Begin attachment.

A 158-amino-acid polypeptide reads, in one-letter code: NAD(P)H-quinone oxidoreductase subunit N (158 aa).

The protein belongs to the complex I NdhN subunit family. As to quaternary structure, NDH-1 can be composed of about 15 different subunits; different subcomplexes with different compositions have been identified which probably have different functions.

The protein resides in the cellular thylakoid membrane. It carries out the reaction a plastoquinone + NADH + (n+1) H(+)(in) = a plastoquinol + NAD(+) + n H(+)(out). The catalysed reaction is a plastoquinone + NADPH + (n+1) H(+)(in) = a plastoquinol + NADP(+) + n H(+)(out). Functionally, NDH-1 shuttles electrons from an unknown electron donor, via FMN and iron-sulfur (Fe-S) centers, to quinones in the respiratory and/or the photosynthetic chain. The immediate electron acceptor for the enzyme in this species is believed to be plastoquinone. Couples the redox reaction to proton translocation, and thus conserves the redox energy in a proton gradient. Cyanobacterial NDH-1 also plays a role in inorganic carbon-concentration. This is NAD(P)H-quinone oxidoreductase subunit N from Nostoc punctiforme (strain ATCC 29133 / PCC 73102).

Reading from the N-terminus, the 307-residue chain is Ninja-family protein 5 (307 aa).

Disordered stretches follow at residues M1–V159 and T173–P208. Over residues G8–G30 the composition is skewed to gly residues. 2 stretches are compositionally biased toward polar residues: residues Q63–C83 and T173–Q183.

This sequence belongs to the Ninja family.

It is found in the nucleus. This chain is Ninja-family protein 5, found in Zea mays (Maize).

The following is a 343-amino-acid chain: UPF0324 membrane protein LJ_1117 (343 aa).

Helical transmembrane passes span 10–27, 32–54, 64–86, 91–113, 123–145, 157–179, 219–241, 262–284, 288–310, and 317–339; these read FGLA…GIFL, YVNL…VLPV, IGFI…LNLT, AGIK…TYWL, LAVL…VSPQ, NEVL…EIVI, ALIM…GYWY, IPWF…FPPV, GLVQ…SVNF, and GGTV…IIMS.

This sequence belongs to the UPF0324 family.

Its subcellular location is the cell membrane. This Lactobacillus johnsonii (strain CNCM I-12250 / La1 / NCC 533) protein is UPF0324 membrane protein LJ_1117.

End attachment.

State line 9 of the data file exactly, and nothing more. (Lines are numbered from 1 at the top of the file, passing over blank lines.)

Helical transmembrane passes span 10–27, 32–54, 64–86, 91–113, 123–145, 157–179, 219–241, 262–284, 288–310, and 317–339; these read FGLA…GIFL, YVNL…VLPV, IGFI…LNLT, AGIK…TYWL, LAVL…VSPQ, NEVL…EIVI, ALIM…GYWY, IPWF…FPPV, GLVQ…SVNF, and GGTV…IIMS.